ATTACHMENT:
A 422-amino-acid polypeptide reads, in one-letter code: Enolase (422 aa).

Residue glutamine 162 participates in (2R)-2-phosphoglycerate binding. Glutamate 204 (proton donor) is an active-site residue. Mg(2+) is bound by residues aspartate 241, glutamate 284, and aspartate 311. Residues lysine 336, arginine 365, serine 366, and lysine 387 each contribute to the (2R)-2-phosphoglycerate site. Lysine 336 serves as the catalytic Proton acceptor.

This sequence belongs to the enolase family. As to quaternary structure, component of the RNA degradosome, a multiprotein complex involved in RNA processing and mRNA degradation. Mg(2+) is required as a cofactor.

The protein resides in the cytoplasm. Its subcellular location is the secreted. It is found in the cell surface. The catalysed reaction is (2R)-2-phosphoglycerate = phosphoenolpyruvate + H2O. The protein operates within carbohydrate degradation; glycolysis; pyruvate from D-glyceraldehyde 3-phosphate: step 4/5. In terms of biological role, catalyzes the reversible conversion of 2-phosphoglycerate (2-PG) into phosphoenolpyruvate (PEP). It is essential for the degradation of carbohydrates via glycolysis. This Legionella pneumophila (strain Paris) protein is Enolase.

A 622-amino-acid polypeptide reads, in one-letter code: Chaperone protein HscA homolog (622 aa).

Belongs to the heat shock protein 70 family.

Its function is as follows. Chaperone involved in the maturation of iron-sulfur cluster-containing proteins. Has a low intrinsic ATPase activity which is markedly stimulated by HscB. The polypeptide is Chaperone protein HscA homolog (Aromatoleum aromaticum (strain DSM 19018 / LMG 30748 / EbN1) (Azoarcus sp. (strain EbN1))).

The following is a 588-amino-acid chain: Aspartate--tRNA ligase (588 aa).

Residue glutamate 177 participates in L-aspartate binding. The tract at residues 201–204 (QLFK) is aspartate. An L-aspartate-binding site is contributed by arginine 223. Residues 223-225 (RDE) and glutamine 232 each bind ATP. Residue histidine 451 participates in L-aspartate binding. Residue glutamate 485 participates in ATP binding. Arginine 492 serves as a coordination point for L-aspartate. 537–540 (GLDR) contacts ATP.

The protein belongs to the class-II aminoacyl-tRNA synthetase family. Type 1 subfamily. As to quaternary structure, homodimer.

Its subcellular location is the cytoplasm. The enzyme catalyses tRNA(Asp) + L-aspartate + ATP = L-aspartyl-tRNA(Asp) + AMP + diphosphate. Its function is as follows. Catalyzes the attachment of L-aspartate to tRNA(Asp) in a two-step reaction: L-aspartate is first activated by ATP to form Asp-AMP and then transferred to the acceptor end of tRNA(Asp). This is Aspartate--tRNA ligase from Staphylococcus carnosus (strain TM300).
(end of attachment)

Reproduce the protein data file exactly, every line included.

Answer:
A 422-amino-acid polypeptide reads, in one-letter code: Enolase (422 aa).

Residue glutamine 162 participates in (2R)-2-phosphoglycerate binding. Glutamate 204 (proton donor) is an active-site residue. Mg(2+) is bound by residues aspartate 241, glutamate 284, and aspartate 311. Residues lysine 336, arginine 365, serine 366, and lysine 387 each contribute to the (2R)-2-phosphoglycerate site. Lysine 336 serves as the catalytic Proton acceptor.

This sequence belongs to the enolase family. As to quaternary structure, component of the RNA degradosome, a multiprotein complex involved in RNA processing and mRNA degradation. Mg(2+) is required as a cofactor.

The protein resides in the cytoplasm. Its subcellular location is the secreted. It is found in the cell surface. The catalysed reaction is (2R)-2-phosphoglycerate = phosphoenolpyruvate + H2O. The protein operates within carbohydrate degradation; glycolysis; pyruvate from D-glyceraldehyde 3-phosphate: step 4/5. In terms of biological role, catalyzes the reversible conversion of 2-phosphoglycerate (2-PG) into phosphoenolpyruvate (PEP). It is essential for the degradation of carbohydrates via glycolysis. This Legionella pneumophila (strain Paris) protein is Enolase.

A 622-amino-acid polypeptide reads, in one-letter code: Chaperone protein HscA homolog (622 aa).

Belongs to the heat shock protein 70 family.

Its function is as follows. Chaperone involved in the maturation of iron-sulfur cluster-containing proteins. Has a low intrinsic ATPase activity which is markedly stimulated by HscB. The polypeptide is Chaperone protein HscA homolog (Aromatoleum aromaticum (strain DSM 19018 / LMG 30748 / EbN1) (Azoarcus sp. (strain EbN1))).

The following is a 588-amino-acid chain: Aspartate--tRNA ligase (588 aa).

Residue glutamate 177 participates in L-aspartate binding. The tract at residues 201–204 (QLFK) is aspartate. An L-aspartate-binding site is contributed by arginine 223. Residues 223-225 (RDE) and glutamine 232 each bind ATP. Residue histidine 451 participates in L-aspartate binding. Residue glutamate 485 participates in ATP binding. Arginine 492 serves as a coordination point for L-aspartate. 537–540 (GLDR) contacts ATP.

The protein belongs to the class-II aminoacyl-tRNA synthetase family. Type 1 subfamily. As to quaternary structure, homodimer.

Its subcellular location is the cytoplasm. The enzyme catalyses tRNA(Asp) + L-aspartate + ATP = L-aspartyl-tRNA(Asp) + AMP + diphosphate. Its function is as follows. Catalyzes the attachment of L-aspartate to tRNA(Asp) in a two-step reaction: L-aspartate is first activated by ATP to form Asp-AMP and then transferred to the acceptor end of tRNA(Asp). This is Aspartate--tRNA ligase from Staphylococcus carnosus (strain TM300).